On the Golden Age of YA and Getting Your Mojo Back

Sometimes, when we hit a bit of a reading rut, we pick up a young adult book. Why? Well, you may or may not have heard we’re in a YA golden age. And we are. These books tend to be fresh, trend-setting reads that are equally suitable for adults. They often explore sensitive issues, even political concerns, through the frank lens of a modern-day teen. While there is usually romance, usually a little angst, they also offer a glimpse into the future, and what’s important to our younger generation. Even if you haven’t read any, you are probably familiar with the influx of young adult books that have strong female characters, lasting relationships and dystopian story lines that reflect a conscious concern for the future.

Both Jody and I have been in a little bit of a reading rut lately and we thought there might be some of you out there struggling with the same thing. So here are five YA books that have helped us get our mojo back in the past – do you have any you would add to the list?

Carry On by Rainbow Rowell – a quirky, often hilarious and totally awkward read which is a little bit Harry Potter, a little bit John Green and a whole lot of Rainbow Rowell. Rowell wrote the bestsellers, Eleanor & Park and Fangirl, where we first met the protagonist of Carry On, Simon Snow. This odd, entertaining book was a delight to read.

All The Bright Places by Jennifer Niven – Theodore Finch and Violet Markey meet on the ledge of the school bell tower, both contemplating a dramatic end to their lives. With this in common, they embark on an unlikely friendship. This book is a great one for fans of The Fault in Our Stars, although it’s quite different, and for adults with teenage children. It does well to outline some of the issues at the forefront of their minds today.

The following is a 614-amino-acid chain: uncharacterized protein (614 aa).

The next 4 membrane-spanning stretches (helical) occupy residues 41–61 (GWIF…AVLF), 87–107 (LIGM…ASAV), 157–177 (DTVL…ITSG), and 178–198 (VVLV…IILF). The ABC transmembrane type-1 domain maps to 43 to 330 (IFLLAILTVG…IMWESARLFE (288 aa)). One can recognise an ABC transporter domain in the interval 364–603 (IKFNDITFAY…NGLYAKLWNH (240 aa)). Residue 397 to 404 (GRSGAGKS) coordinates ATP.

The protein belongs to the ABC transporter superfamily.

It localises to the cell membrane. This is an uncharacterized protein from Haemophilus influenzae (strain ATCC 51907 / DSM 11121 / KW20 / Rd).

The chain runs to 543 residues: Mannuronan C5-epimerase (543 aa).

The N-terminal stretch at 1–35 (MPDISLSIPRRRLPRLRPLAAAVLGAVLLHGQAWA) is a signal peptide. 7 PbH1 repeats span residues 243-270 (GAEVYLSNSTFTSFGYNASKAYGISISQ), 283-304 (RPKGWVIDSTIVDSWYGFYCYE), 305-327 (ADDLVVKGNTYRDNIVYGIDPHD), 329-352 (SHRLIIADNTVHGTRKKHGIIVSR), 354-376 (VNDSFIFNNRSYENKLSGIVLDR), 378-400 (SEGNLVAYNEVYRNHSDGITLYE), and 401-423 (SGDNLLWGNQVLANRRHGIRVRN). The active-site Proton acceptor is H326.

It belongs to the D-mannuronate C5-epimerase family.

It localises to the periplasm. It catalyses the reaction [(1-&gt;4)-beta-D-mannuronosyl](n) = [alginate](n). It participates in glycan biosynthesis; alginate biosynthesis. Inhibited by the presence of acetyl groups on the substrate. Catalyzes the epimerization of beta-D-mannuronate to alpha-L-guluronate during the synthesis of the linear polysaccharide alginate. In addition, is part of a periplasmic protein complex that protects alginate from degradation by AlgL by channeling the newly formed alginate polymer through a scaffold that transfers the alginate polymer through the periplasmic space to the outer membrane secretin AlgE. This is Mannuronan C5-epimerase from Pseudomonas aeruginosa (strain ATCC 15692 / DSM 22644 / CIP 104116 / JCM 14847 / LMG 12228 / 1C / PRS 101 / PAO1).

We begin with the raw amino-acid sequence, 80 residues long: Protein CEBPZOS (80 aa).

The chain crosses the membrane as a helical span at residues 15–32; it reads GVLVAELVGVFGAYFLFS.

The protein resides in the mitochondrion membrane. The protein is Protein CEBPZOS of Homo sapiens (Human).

The Heart of Darkness by Mary E. Pearson – the second book in the Remnant Chronicles. One of Jody’s favourite young adult series, with a great story line and characters you can love and hate. She even bought the eBook first so she could have it sooner!

The Red Queen by Victoria Aveyard – Definitely one for fans of The Hunger Games series. This story is set in a world divided by blood-type, red or silver. The Reds are commoners, the Silver elite. What happens then, when Mare, a red-blooded commoner, discovers she has powers that should only belong to the Silver elite? While the story is predictable, the world is so interesting you’ll find yourself eager to pick up the second in the series!

Stay with Me by Maureen McCarthy – Maureen McCarthy has been a favourite of ours for a long time. The Australian born author wrote the much-loved Australian YA classic, Queen Cat, Carmel and St Jude Get a Life. Stay with Me is the fast-paced, dramatic story of Tess, who is running from a life of domestic violence with her young daughter. This intense book is definitely skewed to the older-teen age bracket but it packs a punch worthy of its accolades.

There are so many other great YA titles out there, so maybe next time you’re browsing for books, it might be worth taking a stroll past!

 Amanda & Jody 

 

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3 thoughts on “On the Golden Age of YA and Getting Your Mojo Back”

  1. I loved reading ‘Queen Kat, Carmel and St Jude Get a Life’ as a teenager. McCarthy’s ‘Stay with me’ might just be the perfect book to pull me out of my reading rut!

    Like

  2. Carry On, Red Queen, and The Kiss of Deception were all so amazing! I really want to read All the Bright Places as well. 🙂 You’re right, Young Adult is such a huge thing right now, and that’s just so recent!
    -Amy

    Like

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